Then layer into this the challenge of tasting tank samples, as I do, when the wine is in its infancy.
Consider that one of the finest wine writers and experts that the U.K. ever produced, Harry Waugh, was also one of the most modest. When this director of the first-growth Bordeaux Chateau Latour was asked whether he’d ever confused a Burgundy for a Bordeaux, replied, “Not since lunch.”
Never mind that, how about confusing a French wine with an Australian, much less Spain with Canada?
The much respected writer Calvin Trillin wrote a fascinating piece in The New Yorker magazine several years ago about how wine experts mistook a white wine for a red when tasting from an opaque tasting glass.
This reminds me of my favourite short story by Roald Dahl, who wrote the beloved children’s books, Charlie and the Chocolate Factory and James and the Giant Peach. Dahl also wrote brilliant short stories for adults with food and drink themes.
In his 1951 short story entitled Taste, a stockbroker challenges his wine connoisseur friend to a blind tasting. If he wins, he acquires two grand houses belonging to his friend. If his friend wins, he gets the host’s daughter’s hand in marriage.
I won’t give away the ending, but again, it points to the risible idea of blind tasting as the blood sport of wine.
I want to explore not just the taste and pleasure that the wine offers, but also its history, the people involved and surprising trivia that I can include in my tasting notes that will give consumers more of the back story when they enjoy it.
As I told Adam McDowell, the National Post Drinks Columnist, for his article: wine reviewing, like art criticism, is largely a matter of taste and opinion. As such, it still serves as useful advice for consumers navigating the huge and confusing world of wine.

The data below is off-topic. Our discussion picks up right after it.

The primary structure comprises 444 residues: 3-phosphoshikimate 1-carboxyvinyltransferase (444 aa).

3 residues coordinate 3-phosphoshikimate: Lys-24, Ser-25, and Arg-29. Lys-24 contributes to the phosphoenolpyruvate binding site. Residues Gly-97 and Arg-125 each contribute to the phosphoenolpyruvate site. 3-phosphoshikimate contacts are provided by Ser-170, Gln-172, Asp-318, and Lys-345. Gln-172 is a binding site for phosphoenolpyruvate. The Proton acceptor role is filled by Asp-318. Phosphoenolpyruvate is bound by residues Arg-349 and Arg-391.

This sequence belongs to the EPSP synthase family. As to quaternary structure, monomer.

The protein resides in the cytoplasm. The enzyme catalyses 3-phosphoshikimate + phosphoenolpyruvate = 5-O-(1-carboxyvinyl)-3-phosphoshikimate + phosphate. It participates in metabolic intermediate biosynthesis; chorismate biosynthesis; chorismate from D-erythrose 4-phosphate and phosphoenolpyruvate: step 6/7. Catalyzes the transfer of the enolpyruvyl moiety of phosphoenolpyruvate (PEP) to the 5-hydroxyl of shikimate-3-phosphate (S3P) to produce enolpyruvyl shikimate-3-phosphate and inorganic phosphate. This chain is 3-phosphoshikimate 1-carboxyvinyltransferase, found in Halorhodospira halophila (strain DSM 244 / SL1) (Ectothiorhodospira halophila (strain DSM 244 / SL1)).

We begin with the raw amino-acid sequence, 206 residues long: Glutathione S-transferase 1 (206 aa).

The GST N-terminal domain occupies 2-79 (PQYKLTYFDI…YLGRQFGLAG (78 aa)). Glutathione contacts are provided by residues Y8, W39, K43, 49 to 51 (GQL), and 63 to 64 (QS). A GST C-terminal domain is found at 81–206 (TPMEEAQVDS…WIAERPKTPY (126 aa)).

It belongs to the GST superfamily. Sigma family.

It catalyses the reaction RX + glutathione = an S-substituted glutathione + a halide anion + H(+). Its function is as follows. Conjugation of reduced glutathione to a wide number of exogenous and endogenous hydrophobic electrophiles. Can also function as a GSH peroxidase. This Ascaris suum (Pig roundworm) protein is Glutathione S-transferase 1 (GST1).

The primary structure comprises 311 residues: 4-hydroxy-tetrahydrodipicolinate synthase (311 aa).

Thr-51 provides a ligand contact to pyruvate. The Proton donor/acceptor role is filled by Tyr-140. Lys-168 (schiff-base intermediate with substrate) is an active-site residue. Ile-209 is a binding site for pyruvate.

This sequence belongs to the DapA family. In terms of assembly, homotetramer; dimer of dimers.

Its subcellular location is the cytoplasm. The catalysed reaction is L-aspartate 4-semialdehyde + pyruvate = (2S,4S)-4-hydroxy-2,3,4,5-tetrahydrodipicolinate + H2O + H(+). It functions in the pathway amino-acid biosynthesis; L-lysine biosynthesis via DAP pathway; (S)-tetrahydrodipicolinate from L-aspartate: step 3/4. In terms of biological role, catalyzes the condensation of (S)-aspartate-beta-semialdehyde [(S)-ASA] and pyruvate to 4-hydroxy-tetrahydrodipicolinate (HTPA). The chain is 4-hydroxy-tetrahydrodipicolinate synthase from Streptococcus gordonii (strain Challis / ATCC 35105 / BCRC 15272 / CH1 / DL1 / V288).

As wine critics I think our primary goal is to be of service to wine drinkers, to be their guide; their virtual wine friend standing beside them at the store.
We have a passion for wine and whether we express it in a number or a word or sighs of pleasure, it all points to something vital in the glass.
It’s not about getting it right, it’s about getting it.
You can watch episode four above (click on the arrow) that features the blind tasting, and is posted here with permission from Plonk.
You can also watch the rest of the first season of this wine video series on YouTube, as well as Season 2!
More favourite moments from this series:
When a winemaker asks Mike, “So you think a show sitting around tasting wine is going to be lively?”
Later, Mike asks if he can do a wine tasting on a tractor to mix things up. When told no, that it will be done like all the rest on the cliché wine barrel, he loses it:
“Too many f*cking barrels. You have no ideas that are original!
Reminded me of Miles and his f*cking Merlot in the movie Sideways.
Then there’s Josh tasting with a winemaker:
Josh: Wow, this wine is pretty sweet.
Winemaker: No it’s dry.
Josh: Ah, it only seems sweet.
Winemaker: No. It’s dry.
I’d love to hear what you think about this video series and blind tasting generally!